The grocer’s daughter from Grantham, who lived above the shop yet aspired to great things, has passed away. But she will never be forgotten.
Margaret Thatcher, who was made a baroness for her services to her country by the Queen, was the greatest peacetime Prime Minister of the 20th century. She was also the most powerful woman in the world during her reign at Number 10.
And what a reign it was. When she became Prime Minister, Britain was at its lowest ebb, on the edge of a precipice, and in economic ruins. Certainly no longer considered a world power.
She managed, through extraordinary intelligence, foresight, logic, brilliance, force of personality and self-belief to bring it back from the edge, and to safety and success. Such enormous success that she was adored by her admirers, hated by those who didn't “get it,” and because they were envious and jealous of her amazing triumphs and popularity.
She herself rose above all that nonsense, as she called it, and never lost sight of her goal: saving her beloved country and its everyday average people from disaster, bringing the land back to a prosperity it had not known for many years. She was able to do this because she had a true understanding of economics, the tyrannical unions and their domination, inefficient nationalized industries, and city councils. Blessed with a quantity of female practicality and common sense, she put that to good use. Most of all, she was a true visionary, saw the future and what Britain could become. Patriotic, humane, and compassionate, she came from the Middle Class and so understood the Middle Class, all of their problems, dreams, desires and needs.
Eventually she made London the financial capital of the world because of the Big Bang. This was the name given to her deregulation of the City in 1986.
She fought the idea of abandoning the pound sterling for the Euro, and won. How right she was, and we should be grateful to her for that foresight and her dogged insistence. She also fought the idea of a federal European State, and did not want Britain to become a member of the union. But nobody listened. Sadly.
Maggie, as the populace loved to call her, brought Britain back to center stage. We loved her for it, and so did the rest of the world. She was a star… today they would call her a ROCK STAR! I rather think she was exactly that.
Let’s not forget her closeness to President Ronald Reagan. She helped him to end the Cold War and bring down the Berlin Wall; and fought a war to keep the Falklands British and free of Argentinian control.
It was a Russian journalist who called her “The Iron Lady,” a title she rather enjoyed. And in a way, I think she was tough, but in an elegant way. She was one of the most feminine women I have ever met. She loved clothes, shoes handbags and jewelry. I’ve always admired her for that, and for owning up to it. Power in a lovely dress… A Woman Of Substance indeed.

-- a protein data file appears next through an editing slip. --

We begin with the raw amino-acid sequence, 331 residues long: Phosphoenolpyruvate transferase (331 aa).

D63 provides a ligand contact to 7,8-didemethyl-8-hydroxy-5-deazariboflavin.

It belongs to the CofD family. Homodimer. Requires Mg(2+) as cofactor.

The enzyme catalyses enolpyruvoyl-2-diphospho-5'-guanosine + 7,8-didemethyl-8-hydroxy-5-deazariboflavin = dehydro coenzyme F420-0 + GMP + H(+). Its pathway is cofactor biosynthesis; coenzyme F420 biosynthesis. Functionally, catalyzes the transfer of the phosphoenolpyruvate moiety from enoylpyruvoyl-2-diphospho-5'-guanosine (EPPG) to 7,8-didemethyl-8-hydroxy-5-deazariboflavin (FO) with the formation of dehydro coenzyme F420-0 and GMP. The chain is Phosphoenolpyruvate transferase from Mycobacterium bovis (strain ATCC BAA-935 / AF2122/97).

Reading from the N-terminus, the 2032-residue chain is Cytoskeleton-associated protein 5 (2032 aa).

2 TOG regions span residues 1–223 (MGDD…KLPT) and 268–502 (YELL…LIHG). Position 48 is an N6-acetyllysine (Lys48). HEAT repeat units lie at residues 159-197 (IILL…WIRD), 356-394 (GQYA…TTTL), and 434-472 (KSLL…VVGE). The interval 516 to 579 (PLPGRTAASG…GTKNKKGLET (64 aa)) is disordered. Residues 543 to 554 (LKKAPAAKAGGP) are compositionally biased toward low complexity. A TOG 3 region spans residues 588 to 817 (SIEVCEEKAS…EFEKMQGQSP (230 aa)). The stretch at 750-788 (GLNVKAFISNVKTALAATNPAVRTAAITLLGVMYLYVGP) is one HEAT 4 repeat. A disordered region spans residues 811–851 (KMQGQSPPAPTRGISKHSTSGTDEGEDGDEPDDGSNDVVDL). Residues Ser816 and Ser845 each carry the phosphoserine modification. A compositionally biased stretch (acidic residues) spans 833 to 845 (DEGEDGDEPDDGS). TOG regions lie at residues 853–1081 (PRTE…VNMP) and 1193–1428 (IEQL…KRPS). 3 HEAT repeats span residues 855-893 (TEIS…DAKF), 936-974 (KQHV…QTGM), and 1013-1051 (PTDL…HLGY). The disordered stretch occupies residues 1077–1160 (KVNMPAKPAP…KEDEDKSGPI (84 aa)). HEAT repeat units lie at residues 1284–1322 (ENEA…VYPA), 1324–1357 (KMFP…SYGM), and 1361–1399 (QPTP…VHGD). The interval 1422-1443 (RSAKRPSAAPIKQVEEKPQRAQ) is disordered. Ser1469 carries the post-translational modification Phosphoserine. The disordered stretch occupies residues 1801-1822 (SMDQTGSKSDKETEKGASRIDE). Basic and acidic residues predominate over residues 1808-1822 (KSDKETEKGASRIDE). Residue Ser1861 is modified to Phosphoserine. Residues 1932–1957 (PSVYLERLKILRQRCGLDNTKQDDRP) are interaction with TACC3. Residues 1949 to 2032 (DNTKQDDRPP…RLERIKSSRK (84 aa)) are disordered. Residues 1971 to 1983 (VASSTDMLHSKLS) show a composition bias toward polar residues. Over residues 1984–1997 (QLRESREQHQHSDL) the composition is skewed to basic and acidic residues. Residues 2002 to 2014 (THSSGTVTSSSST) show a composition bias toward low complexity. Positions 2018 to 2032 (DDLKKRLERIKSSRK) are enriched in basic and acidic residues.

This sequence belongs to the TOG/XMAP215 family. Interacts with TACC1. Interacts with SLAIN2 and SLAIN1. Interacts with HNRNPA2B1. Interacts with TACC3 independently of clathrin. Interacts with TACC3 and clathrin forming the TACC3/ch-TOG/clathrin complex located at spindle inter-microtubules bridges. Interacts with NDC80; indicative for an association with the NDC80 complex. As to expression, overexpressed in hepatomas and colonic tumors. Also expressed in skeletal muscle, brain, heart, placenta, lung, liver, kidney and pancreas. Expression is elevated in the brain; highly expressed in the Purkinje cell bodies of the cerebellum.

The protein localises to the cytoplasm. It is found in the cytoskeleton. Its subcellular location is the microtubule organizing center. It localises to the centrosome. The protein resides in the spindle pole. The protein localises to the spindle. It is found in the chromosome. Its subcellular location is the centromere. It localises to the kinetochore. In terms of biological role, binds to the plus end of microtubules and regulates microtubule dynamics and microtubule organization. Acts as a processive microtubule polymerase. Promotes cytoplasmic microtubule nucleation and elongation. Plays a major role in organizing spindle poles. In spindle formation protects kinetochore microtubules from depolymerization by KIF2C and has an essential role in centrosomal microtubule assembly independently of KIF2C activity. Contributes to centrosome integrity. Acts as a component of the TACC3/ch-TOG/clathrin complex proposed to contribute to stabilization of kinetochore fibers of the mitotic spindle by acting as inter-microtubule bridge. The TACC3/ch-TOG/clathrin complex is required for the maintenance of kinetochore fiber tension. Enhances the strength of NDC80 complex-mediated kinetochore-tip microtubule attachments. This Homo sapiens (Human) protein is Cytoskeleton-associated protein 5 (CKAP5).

She became Prime Minister in 1979, which was when my now-famous novel was published. We met through Irwin Bellow, who was chairman of Leeds City Council in charge of housing. He was brought in by Mrs. Thatcher to advise her about the selling of council houses to their tenants, not only in Leeds, but throughout the country. It was because of his help that she was eventually able to bring in a bill in Parliament enabling this to finally happen. He was her right-hand man in her endeavors, and she elevated him to the peerage for his hard work. He became Lord Bellwin.
It was Irwin who arranged for Bob and I to go out to our first event at Number 10. It was an evening cocktail party given by Mrs. Thatcher for those in the Arts. Bob and I were thrilled to attend. I recall being at the end of a long reception room, talking to a small group of people, when I noticed I was facing an open door. I stepped to one side, and caught a glimpse of an oil painting of my great hero, Winston Churchill. Edging away from the group, I went and peeped around the door. This opened onto a small landing, and hanging over a downward-spiraling staircase was that huge portrait of the great man.
Naturally, it was too tempting to resist. I stepped onto the landing, and went to get a better look at the portrait. A moment later I heard that inimitable voice, asking cordially, “Are you all right, Mrs. Bradford?”
I swung around to face Margaret Thatcher. “I am, thank you, Prime Minister,” I said. “I was just standing here, thinking that as a little girl growing up I could never have imagined that one day I would come to Number 10 and stand here looking at the portrait of Winston Churchill.”
“I know what you mean, Mrs. Bradford, neither did I,” she answered me with a twinkle in her eyes. As we walked back into the reception, she told me how much she had enjoyed my book, and I congratulated her on being the first woman to become Prime Minister.
Like Winston Churchill, Margaret Thatcher saved Britain in the postwar years, just as Churchill had saved the country in the Second World War, not to mention the Western Civilization as well.
Sir Winston had a State Funeral, and so should she. She certainly deserves it and should be honored in this way.
What do you think? Please share your memories and comments with me.